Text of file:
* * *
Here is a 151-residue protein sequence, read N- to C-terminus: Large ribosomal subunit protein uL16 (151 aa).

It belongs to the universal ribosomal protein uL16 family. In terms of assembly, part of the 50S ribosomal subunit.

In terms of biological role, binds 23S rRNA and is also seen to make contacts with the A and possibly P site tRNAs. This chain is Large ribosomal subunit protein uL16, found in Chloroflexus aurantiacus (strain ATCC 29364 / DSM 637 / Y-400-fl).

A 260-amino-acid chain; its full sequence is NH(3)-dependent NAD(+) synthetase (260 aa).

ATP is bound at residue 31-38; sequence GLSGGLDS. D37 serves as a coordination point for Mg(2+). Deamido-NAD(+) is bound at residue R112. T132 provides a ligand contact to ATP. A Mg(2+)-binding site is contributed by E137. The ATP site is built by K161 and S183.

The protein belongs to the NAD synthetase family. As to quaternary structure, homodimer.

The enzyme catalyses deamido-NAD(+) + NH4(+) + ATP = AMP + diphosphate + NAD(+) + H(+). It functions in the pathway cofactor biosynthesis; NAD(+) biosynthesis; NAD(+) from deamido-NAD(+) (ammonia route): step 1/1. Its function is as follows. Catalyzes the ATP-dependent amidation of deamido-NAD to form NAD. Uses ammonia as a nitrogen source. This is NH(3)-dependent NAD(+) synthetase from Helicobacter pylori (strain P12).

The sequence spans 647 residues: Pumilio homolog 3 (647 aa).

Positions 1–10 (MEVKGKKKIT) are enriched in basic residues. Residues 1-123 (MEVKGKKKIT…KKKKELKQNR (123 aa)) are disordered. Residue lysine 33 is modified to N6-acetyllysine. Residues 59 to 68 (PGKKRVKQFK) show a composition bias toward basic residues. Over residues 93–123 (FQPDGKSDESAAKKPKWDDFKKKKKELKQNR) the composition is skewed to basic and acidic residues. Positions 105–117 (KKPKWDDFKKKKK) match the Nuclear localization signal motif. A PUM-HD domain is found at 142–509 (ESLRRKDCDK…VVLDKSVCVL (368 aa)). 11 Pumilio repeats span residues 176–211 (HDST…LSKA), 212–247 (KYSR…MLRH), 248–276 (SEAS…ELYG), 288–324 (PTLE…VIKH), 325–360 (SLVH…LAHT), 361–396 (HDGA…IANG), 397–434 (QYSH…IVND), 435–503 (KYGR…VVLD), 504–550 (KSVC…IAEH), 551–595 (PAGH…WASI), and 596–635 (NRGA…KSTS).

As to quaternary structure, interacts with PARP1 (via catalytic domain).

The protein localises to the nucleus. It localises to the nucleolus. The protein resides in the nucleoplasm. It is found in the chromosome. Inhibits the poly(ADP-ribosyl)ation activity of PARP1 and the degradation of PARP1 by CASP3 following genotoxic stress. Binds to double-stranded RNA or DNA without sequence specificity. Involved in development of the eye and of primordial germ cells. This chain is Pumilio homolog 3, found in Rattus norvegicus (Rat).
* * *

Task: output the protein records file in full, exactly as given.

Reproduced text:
Here is a 151-residue protein sequence, read N- to C-terminus: Large ribosomal subunit protein uL16 (151 aa).

It belongs to the universal ribosomal protein uL16 family. In terms of assembly, part of the 50S ribosomal subunit.

In terms of biological role, binds 23S rRNA and is also seen to make contacts with the A and possibly P site tRNAs. This chain is Large ribosomal subunit protein uL16, found in Chloroflexus aurantiacus (strain ATCC 29364 / DSM 637 / Y-400-fl).

A 260-amino-acid chain; its full sequence is NH(3)-dependent NAD(+) synthetase (260 aa).

ATP is bound at residue 31-38; sequence GLSGGLDS. D37 serves as a coordination point for Mg(2+). Deamido-NAD(+) is bound at residue R112. T132 provides a ligand contact to ATP. A Mg(2+)-binding site is contributed by E137. The ATP site is built by K161 and S183.

The protein belongs to the NAD synthetase family. As to quaternary structure, homodimer.

The enzyme catalyses deamido-NAD(+) + NH4(+) + ATP = AMP + diphosphate + NAD(+) + H(+). It functions in the pathway cofactor biosynthesis; NAD(+) biosynthesis; NAD(+) from deamido-NAD(+) (ammonia route): step 1/1. Its function is as follows. Catalyzes the ATP-dependent amidation of deamido-NAD to form NAD. Uses ammonia as a nitrogen source. This is NH(3)-dependent NAD(+) synthetase from Helicobacter pylori (strain P12).

The sequence spans 647 residues: Pumilio homolog 3 (647 aa).

Positions 1–10 (MEVKGKKKIT) are enriched in basic residues. Residues 1-123 (MEVKGKKKIT…KKKKELKQNR (123 aa)) are disordered. Residue lysine 33 is modified to N6-acetyllysine. Residues 59 to 68 (PGKKRVKQFK) show a composition bias toward basic residues. Over residues 93–123 (FQPDGKSDESAAKKPKWDDFKKKKKELKQNR) the composition is skewed to basic and acidic residues. Positions 105–117 (KKPKWDDFKKKKK) match the Nuclear localization signal motif. A PUM-HD domain is found at 142–509 (ESLRRKDCDK…VVLDKSVCVL (368 aa)). 11 Pumilio repeats span residues 176–211 (HDST…LSKA), 212–247 (KYSR…MLRH), 248–276 (SEAS…ELYG), 288–324 (PTLE…VIKH), 325–360 (SLVH…LAHT), 361–396 (HDGA…IANG), 397–434 (QYSH…IVND), 435–503 (KYGR…VVLD), 504–550 (KSVC…IAEH), 551–595 (PAGH…WASI), and 596–635 (NRGA…KSTS).

As to quaternary structure, interacts with PARP1 (via catalytic domain).

The protein localises to the nucleus. It localises to the nucleolus. The protein resides in the nucleoplasm. It is found in the chromosome. Inhibits the poly(ADP-ribosyl)ation activity of PARP1 and the degradation of PARP1 by CASP3 following genotoxic stress. Binds to double-stranded RNA or DNA without sequence specificity. Involved in development of the eye and of primordial germ cells. This chain is Pumilio homolog 3, found in Rattus norvegicus (Rat).